There are two ways to read A Million Windows. One would be to recoil at the narrator’s ostentatiously recondite, and rigid, vision of fiction and stubbornly defend the meticulously choreographed plots, intense identification with characters, genre fiction, film, and prestige television. Or, as the “discerning reader” mentioned throughout the novel, you could marvel at the narrator’s ostentatiously recondite, and rigid, vision of fiction, then, before picking up another Murnane — say, Inland — treat yourself to a cozy mystery, perhaps set in a house of two or three stories with numberless windows.
And now for something completely different…yet another work of the fictional landscape made manifest: Christopher Boucher’s Golden Delicious. The novel takes place in the town of Appleseed, Mass., or rather in the pages of Appleseed. Plentiful stories used to grow in the once fertile soil, and “wild language” ran through the streets, prompting parents to enact “no language-in-the-house policies.” But a blight has struck Appleseed, and the ground is filled with “dead language…commas, semicolons, fragments, wordbones, and other carcasses.” Meanwhile, bookworms, with their unparalleled “ability to metaphor,” have infiltrated the town and spread their rot into language, rendering sentences incoherent and threatening to destroy the lifeblood of the economy: meaning.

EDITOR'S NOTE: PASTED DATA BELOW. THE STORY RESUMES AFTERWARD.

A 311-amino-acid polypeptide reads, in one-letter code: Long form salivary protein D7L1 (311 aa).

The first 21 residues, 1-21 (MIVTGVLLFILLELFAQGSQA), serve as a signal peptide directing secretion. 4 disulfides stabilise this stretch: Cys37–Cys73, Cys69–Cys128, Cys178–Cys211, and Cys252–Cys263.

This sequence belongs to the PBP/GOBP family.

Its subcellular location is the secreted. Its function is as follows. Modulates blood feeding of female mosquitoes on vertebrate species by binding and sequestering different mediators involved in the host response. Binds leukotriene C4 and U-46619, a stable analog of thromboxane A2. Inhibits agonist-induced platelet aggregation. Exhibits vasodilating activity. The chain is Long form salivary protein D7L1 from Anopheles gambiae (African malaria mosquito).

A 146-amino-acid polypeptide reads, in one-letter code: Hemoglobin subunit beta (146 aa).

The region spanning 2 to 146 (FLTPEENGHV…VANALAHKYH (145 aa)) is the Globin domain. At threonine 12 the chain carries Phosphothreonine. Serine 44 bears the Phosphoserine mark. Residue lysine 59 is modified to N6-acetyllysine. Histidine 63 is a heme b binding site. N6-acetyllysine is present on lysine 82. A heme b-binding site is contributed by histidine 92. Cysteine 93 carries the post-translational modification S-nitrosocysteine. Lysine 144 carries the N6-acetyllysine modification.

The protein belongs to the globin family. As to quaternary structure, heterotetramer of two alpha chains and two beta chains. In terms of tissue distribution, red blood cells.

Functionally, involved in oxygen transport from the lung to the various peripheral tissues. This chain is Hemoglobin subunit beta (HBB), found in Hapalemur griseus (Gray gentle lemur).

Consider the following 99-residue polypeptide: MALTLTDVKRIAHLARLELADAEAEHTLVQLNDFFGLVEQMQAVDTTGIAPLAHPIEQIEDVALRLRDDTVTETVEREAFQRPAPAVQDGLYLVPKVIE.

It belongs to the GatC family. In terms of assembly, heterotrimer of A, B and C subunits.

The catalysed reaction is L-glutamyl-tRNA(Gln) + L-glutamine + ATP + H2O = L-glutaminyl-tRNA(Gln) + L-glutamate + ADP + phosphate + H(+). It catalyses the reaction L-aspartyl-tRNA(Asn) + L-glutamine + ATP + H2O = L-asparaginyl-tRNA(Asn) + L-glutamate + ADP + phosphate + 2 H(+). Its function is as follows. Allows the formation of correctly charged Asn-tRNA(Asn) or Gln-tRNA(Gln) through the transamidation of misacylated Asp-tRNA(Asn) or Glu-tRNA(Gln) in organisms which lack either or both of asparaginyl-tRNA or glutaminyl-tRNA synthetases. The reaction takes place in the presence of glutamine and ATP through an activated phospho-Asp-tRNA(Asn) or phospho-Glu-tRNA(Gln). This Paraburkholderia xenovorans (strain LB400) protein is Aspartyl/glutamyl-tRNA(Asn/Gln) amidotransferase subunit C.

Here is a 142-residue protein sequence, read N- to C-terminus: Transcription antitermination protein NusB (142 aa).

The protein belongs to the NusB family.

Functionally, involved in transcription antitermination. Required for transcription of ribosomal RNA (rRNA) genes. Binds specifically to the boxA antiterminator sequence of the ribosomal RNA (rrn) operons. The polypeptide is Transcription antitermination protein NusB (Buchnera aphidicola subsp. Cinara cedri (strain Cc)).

The narrative world runs riot with personifications. A certain War is said to have died after a truce, though rumors persist that he lives on. The narrator loses his virginity to the Appleseed Community Theater: “The scene happened so quickly; soon it was one spotlight, then several, and then all the light, bright hot white, and then curtains and applause, and darkness.” And the description of an automobile as “a strange metaphor of a vehicle, assembled from pieces and parts of others cars” reminded me of a friend’s elegant, turnpike-inspired simile that forever solidified for me the distinction between a metaphor’s tenor and vehicle: “My love for you is like a truck.”